Vermouth (UK /ˈvɜrməθ/; or US /vərˈmuːθ/ ver-mooth) is an aromatized wine, a type of fortified wine flavored with various botanicals (roots, barks, flowers, seeds, herbs, spices). The modern versions of the beverage were first produced in the mid to late 18th century in Turin, Italy. While vermouth was traditionally used for medicinal purposes, its true claim to fame is as an aperitif, with fashionable cafes in Turin serving it to guests around the clock. However, in the late 19th century it became popular with bartenders as a key ingredient in many classic cocktails that have survived to date, such as the Martini, the Manhattan and the Negroni. In addition to being consumed as an aperitif or cocktail ingredient, vermouth is sometimes used as an alternative white wine in cooking.
Produced in Chambéry (shahm-bay-RHEE), France. Appellation d’ Origine. Dolin invented and commercialized the blanc style (“white vermouth”) in 1821. Their red vermouth dates to the same time. Dolin is now the last remaining Chambéry producer.
An English Vermouth made at Sacred’s microdistillery in Highgate, London. Produced using English wine and organic Wormwood, spiced with thyme, cinnamon, licorice, cloves and cubeb. Great for any cocktail requiring a “rosso” style vermouth.
From Carpano, home of the first ever vermouth, this highly sought-after red vermouth is made to an original recipe dating from 1786. Your Manhattans will never be the same again.
Punt e Mes
Punt e Mes has a golden orange color with topaz tones, herby aromas and dark red, black dahlia with vermilion shades. The initial taste is one of sweetness, characterised by an intriguing accent of orange. This is followed by the characteristically bitter taste of the quina and ends on a sweet note.
Martini & Rossi
Martini Rosso is the market-leading red vermouth, the de facto standard or benchmark for the style, and the best-selling vermouth in the US market. Worldwide, however, Martini Bianco (introduced c. 1910) outsells Martini Rosso. Martini Extra Dry was introduced c. 1900 and has been extremely successful in the US market since World War II.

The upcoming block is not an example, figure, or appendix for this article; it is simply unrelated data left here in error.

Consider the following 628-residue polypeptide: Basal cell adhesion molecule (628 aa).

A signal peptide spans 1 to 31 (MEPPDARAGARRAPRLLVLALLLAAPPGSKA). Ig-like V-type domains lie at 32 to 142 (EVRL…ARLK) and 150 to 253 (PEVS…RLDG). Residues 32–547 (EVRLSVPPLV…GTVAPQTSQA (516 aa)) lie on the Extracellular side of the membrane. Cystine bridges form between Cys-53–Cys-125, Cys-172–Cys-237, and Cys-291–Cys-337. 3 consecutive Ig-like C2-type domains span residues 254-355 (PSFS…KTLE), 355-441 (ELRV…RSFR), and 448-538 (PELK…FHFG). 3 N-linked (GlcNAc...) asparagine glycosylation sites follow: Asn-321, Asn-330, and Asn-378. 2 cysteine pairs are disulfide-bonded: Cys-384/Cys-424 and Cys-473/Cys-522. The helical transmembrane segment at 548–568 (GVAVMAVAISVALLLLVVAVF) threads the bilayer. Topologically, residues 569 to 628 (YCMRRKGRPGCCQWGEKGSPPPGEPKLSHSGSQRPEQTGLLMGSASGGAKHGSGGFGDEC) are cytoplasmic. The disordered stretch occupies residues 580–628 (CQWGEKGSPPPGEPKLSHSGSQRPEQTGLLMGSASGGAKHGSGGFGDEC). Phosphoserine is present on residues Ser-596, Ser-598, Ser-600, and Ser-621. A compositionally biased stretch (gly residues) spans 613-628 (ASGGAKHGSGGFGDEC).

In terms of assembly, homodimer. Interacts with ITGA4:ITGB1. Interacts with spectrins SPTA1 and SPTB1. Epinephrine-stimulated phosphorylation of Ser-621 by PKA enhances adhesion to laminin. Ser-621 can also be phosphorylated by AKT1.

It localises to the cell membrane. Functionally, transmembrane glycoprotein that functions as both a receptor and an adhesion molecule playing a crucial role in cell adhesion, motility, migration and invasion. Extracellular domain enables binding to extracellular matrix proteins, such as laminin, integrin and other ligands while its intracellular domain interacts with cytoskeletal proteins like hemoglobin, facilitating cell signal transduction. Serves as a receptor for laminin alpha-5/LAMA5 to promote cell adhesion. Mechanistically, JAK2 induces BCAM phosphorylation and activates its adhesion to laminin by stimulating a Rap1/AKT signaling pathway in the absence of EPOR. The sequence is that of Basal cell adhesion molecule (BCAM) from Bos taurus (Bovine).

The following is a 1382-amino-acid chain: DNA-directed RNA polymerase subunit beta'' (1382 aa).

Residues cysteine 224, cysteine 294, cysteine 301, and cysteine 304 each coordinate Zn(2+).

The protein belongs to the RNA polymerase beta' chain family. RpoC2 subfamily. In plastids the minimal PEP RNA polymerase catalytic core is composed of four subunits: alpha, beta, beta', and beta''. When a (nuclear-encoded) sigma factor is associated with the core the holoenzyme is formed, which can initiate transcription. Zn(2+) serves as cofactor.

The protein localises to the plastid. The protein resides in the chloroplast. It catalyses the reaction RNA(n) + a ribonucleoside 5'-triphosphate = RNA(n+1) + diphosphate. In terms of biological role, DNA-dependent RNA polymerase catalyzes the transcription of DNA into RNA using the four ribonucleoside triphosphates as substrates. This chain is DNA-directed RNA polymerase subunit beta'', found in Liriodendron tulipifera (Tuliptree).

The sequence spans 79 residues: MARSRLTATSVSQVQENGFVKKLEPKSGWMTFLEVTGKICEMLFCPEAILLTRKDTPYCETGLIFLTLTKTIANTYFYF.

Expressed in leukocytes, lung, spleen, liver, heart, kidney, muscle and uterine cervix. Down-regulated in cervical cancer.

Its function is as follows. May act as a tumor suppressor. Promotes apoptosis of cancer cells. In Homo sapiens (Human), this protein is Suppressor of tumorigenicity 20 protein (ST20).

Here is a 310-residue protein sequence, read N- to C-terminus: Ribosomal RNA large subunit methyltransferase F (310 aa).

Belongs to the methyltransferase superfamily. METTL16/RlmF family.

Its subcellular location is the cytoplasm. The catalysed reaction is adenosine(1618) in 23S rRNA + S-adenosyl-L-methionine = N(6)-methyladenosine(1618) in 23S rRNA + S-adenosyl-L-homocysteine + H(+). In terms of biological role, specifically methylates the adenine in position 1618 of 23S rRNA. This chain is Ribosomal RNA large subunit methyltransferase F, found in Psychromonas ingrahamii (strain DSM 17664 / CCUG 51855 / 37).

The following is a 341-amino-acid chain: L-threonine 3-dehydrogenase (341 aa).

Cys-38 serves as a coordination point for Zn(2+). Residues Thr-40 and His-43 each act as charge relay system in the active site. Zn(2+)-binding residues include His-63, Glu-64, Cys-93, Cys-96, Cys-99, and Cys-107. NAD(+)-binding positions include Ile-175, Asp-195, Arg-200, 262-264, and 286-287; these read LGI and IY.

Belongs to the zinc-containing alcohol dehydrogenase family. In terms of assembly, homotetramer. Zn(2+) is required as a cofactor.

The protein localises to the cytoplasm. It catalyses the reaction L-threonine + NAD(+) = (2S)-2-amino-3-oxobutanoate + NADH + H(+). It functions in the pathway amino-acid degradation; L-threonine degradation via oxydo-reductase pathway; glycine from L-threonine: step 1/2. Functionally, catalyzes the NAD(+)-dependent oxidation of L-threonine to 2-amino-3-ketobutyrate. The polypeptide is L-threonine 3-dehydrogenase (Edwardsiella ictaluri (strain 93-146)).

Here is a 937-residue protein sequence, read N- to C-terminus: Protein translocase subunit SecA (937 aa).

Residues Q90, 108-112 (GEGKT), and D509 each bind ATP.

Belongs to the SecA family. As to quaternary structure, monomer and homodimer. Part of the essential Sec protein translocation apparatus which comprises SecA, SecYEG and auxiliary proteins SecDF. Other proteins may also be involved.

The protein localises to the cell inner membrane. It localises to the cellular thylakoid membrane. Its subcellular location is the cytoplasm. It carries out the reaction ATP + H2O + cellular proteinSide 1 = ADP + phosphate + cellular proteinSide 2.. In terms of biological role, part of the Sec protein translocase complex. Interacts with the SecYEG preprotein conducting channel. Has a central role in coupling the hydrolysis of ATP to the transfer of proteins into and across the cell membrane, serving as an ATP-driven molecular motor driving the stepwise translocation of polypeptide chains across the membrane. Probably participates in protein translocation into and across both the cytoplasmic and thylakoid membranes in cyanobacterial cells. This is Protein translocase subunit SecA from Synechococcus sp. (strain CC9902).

- Extra Dry
- Rosato (red & white wine base)
Noilly Prat is the most famous of all Vermouths, a dry, straw-hued vermouth from Marseillan, in the Hérault département of southern France. Joseph Noilly, an herbalist, developed the first formula in 1813. It was the first example of a dry vermouth and is among the golden, straw and white vermouths generally known as “French Vermouth”.
- Extra Dry
Originally the brand of successful liqueur manufacturer from Pecetto that can trace its history to 1757. In 1815, Cinzano relocated to Torino and essentially took over from Carpano (for a while) as the officially sanctioned producer of Vermouth di Torino, based on Carpano’s model. The brand lives on and is one of the world’s most recognizable spirits brands to this day. Check the label for current production. Like Martini, Cinzano is one of the longstanding, mass market leaders.
- Extra Dry
Imbue Bittersweet Vermouth is our flagship aperitif. This early evening quaff was designed to be poured on some rocks and sipped. The bittersweet is a wide array of well-balanced parts with the pleasing sweetness and stark bitterness that every good vermouth has at its core.
As the ambassador of our vermouth company, we sought to make the bittersweet both complex and interesting, but without pretention. This is a product designed for all to enjoy either neat, or in a fancy-pants cocktail.
Fresh-brewed and ready to pour. This artisanal mixer, handcrafted in small batches, is a blend of English Breakfast and lemon peel, with lemon juice and lime juice. Just add your favorite liquor!
- Pink & Black
Uncouth Vermouth believes in transparency and commitment to sustainability. All ingredients are either foraged from untouched areas, or purchased from a farm that does not succumb to modification. Farmers, not distributors.
Seasonal ingredients produce seasonal flavors to pair with our isochronal meals. What grows together, goes together. I will never sacrifice the health of our people or the integrity of my vermouth to sell more “product.” It’s not about “organic” certification, it’s about the spirit of my practices. This is a food, meant to be enjoyed in good conscience because this is what we are worth. I aim to be a hopeful influence and help educate and promote a real food movement. It is of the utmost importance.